Fortunately, this has been my business model for a few years already, so I might have some pointers that could help you get going.
|Your most precious asset - the coaching journal.|
First things first: Remote Agile Coaching is much more difficult than on-site coaching, and can throw you into an existential crisis. I have spoken to many Scrum Masters who felt this was "just not for them", and I won't claim that it's the same thing. It's oftentimes less effective, more frustrating and less gratifying than working with a team face to face. Yet, when it's the only option - you've got to make the most of it!
Remote Development is still fairly easy compared to Remote Coaching: while a Developer has a clearly defined code objective and the work they do happens entirely within their IDE, the CD pipeline and on servers - whereas the coach relies on human interactions and thinking processes. These are often entirely invisible in distributed teams.
There are a number of key elements to your success in Remote Coaching. To keep this article at least somewhat concise, I will focus on only two aspects:
- Coaching Agenda
- Execution Signals
Disclaimer: This article is not an introduction to Agile Coaching. It's mostly concerned with the key factors of successful Remote Coaching. Therefore, important aspects of Agile Coaching may not be covered.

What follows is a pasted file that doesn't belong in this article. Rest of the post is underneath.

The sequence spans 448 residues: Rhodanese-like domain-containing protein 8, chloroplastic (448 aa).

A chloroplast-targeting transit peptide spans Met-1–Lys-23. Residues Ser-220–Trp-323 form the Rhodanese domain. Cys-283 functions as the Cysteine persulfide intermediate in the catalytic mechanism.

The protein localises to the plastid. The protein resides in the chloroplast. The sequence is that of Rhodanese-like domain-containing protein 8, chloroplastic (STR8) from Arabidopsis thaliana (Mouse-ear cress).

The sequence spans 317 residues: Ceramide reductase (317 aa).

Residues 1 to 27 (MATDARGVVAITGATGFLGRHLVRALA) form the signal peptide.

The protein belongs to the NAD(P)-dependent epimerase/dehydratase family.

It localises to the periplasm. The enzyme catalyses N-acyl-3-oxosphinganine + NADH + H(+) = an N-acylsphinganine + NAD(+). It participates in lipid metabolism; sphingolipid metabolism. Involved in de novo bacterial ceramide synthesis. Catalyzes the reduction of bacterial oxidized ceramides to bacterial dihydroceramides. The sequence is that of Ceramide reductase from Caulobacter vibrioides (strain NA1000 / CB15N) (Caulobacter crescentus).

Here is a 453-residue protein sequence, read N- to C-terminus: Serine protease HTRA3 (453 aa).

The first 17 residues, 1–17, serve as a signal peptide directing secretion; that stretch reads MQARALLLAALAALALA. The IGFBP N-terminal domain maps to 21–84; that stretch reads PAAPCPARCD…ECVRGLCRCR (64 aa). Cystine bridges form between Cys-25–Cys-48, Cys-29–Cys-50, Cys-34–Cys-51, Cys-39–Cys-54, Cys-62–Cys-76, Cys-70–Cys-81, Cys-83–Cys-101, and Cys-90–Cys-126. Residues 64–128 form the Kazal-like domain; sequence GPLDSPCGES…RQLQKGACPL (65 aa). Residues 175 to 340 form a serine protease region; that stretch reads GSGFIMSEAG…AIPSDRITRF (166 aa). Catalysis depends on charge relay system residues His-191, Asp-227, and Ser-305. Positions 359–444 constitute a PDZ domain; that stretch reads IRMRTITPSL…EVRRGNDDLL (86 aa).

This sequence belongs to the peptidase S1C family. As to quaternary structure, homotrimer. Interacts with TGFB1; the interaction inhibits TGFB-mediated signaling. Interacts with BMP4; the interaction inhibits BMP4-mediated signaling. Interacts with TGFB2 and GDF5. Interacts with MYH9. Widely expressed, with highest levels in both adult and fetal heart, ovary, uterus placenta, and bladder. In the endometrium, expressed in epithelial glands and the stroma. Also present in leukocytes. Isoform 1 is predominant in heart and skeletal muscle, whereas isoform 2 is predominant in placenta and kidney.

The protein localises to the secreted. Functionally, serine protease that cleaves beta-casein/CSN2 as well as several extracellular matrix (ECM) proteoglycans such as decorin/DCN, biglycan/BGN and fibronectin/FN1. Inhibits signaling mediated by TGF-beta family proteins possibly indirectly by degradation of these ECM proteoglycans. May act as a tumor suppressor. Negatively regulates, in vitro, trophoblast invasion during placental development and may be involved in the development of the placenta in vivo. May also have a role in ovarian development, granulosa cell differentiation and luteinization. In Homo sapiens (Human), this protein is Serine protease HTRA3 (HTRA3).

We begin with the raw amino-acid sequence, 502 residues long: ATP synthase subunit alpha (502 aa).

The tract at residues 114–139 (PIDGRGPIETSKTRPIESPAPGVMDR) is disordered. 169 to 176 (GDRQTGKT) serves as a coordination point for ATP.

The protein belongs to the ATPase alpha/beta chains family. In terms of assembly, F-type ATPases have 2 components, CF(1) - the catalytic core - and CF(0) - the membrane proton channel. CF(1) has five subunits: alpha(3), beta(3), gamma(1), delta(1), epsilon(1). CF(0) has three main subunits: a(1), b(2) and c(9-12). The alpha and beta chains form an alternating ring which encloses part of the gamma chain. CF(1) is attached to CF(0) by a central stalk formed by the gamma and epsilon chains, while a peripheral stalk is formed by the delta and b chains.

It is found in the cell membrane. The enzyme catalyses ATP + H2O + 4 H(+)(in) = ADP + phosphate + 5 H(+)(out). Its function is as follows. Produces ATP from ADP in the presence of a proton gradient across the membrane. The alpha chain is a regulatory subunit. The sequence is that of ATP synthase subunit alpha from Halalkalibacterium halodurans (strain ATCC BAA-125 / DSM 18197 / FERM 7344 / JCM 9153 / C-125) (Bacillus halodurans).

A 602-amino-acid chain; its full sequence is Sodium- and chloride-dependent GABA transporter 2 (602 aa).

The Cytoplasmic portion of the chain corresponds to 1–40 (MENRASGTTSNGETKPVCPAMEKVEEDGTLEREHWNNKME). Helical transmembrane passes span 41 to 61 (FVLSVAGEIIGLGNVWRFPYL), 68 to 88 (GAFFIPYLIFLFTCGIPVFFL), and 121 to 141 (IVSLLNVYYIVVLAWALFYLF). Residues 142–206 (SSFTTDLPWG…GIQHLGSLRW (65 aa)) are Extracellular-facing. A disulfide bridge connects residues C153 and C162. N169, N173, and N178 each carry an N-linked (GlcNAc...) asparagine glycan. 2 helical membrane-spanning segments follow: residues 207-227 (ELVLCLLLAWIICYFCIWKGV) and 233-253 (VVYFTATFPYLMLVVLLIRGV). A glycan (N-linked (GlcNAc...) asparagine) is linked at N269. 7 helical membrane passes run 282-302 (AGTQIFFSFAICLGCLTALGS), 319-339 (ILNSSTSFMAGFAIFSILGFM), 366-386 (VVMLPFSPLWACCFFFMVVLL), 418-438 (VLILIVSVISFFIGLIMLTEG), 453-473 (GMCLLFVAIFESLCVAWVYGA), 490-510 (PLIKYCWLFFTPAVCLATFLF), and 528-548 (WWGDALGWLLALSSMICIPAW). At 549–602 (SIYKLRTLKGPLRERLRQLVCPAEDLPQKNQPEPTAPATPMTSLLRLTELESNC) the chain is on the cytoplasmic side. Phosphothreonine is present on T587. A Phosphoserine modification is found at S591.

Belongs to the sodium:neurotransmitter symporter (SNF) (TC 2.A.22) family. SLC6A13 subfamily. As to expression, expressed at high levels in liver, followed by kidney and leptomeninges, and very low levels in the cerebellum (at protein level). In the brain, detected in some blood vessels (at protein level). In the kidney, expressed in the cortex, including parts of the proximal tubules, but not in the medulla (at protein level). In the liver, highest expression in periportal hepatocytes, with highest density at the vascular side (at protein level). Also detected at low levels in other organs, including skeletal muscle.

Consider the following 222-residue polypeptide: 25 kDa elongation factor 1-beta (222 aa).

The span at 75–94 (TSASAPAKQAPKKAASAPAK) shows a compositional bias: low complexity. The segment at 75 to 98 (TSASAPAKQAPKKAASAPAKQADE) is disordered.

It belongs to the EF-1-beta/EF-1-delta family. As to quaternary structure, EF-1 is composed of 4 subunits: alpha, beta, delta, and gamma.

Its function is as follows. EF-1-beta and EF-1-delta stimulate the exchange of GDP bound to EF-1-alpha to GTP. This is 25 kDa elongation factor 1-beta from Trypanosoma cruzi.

Coaching AgendaIt's quite easy for colocated coaches and/or Scrum Masters to work successfully in a sense-and-respond mode, i.e. simply be there for your coachees, observe their actions and use spontaneous communication to trigger reflection and change.
The same is not true for Remote Coaches, who are limited both in senses and responses - the value proposition is more in the line of triggering "the big hitting changes". And since you can't push change, you need to figure out what people need. This can't be done ad hoc, so you need an agenda.
To begin with the Obvious, it's not sufficient to facilitate the Agile Events (Planning, Daily, Review, Retrospective, I+A, PIP) - you'll be entirely ineffective if this is the only thing you do! You need many other things, and you need them without infringing on the work of your team(s). And that's the challenge: You must enhance the team's ability without infringing on their capacity.
Providing methodsAs an agile coach, part of your competency is providing effective methods. And since you don't have full real-time interaction, you need both a plan and the means to roll methods out.